Wednesday, May 16, 2018

History columnist Jim Belshaw believes history is vital for policymaking

Armidale Express feature by Nicholas Fuller on yours truly: History columnist Jim Belshaw believes history is vital for policymaking.  Cross posted on my other blogs.


2 tanners said...

History is an element in good policy making, as is previous policy, current research, standing budget and self interest. Not really sure what any of these except current research (all stakeholders actually involved in the regulation of chemicals prefer it it Canberra, where it would be cheaper) and self interest (the governments of Armidale, Canberra and Tamworth would all like a good suck at the Government teat).

I agree with what you say but I expect it's been abbreviated and the example selected is more for topicality than for the definitive proof of your position.

Sue said...

Hi Jim

I shall always be grateful that you encouraged me to study history: it's been an enormous bonus and pleasure in my life. Thank you.

(Why have you aged to look like Pierre Trudeau,whereas I am more the Ma Kettle look alike?)

Just one more of life's little puzzles.


Anonymous said...

And all with not even a hint, nor a tittle, nor even half a greasy cheeseburger plus a ferw leftover fries of acknowledgement given to your unsung research assistants?

I will just leave you with this map from 1842, which quite clearly shows the inky words "New England" assiduously following the course of the Clarence:

(click on "image", then use the magnification ability to see the care with which this rendering of New England has been noted :)


Jim Belshaw said...

Sorry all for my slow response on these comments :(

Well, 2t, starting with you. The point about history is that it does provide a guide but no more. Past policy is an integral element of history. When I was looking at new policy approaches in aerospace including space I pulled out every file I could find from archives since the second world war. When I was looking at new approaches to industry policy, I wrote a history of industry policy first. Both provided a context and generated ideas. They did not necessarily help me to get things through because those we were dealing with in Treasury et al were locked in the present and immediate past and did not realise how their own blinkers had been formed.

On APVMA, and this wasn't the context of my remarks in the interview, APVMA has had a problem in attracting staff for a long time. That links to problems of getting people to move to Canberra, something with a considerable historical trail, plus limited local training. My argument was a move to Armidale might help fix this. If APVMA stayed in Canberra, the problem would continue unless targeted action was taken and then it wasn't guaranteed of success.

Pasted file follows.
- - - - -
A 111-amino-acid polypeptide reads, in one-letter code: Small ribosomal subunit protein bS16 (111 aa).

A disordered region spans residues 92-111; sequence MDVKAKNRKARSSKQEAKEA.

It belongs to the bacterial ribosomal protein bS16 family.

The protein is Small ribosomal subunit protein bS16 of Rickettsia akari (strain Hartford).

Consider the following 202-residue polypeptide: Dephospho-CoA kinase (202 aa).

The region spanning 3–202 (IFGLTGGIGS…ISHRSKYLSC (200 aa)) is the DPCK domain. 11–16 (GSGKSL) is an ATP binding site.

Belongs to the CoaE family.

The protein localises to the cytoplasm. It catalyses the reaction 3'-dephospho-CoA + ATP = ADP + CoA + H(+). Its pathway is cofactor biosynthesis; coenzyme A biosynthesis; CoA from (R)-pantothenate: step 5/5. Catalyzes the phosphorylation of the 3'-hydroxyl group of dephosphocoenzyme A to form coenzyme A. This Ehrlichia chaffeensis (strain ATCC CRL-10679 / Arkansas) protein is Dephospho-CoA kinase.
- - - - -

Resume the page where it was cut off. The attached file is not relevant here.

More specifically, the mayor of Tamworth complained that Tamworth had lost 300 gov jobs in recent times and asked why Armidale should have been favoured. In discussing this in the interview I noted first that if the mayor's comments helped block the move the Tamworth would lose the spin-off benefits and would also drain support from Armidale and elsewhere for the things that it wanted to achieve. I noted the way in which local parochialism had so damaged cooperative action in the past and the role the new state moment had helped overcome that. I also noted that the status quo arguments used against the APVMA move were almost identical to those used against the establishment of the Armidale Teachers College or wool selling at Newcastle, both considerable successes.

Jim Belshaw said...

While I'm happy to be compared with Pierre Trudeau, Sue, I do wonder about your comparison to Ma Kettle! History is fun. And kvd, my virus checker would not allow me to get to that site, "an unsupported protocol"! Very frustrating

Anonymous said...

Well that's a shame Jim - because I wanted to ask you about "Drummond Rd" noted on the map, a little west of New England, running to the Gwyidr River - i.e. was there a family connection, given this was 1840. Last try:

- then click on "iiifviewer" on the right side of the screen


Jim Belshaw said...

Still no luck. That's frustrating because it actually looks an interesting site. It seems to be just taht one part of the site. But no, there wouldn't be a connection if it was 1840. He didn't get to Amridale till 1907, Inverell 1911. But waht a good research assistant you are!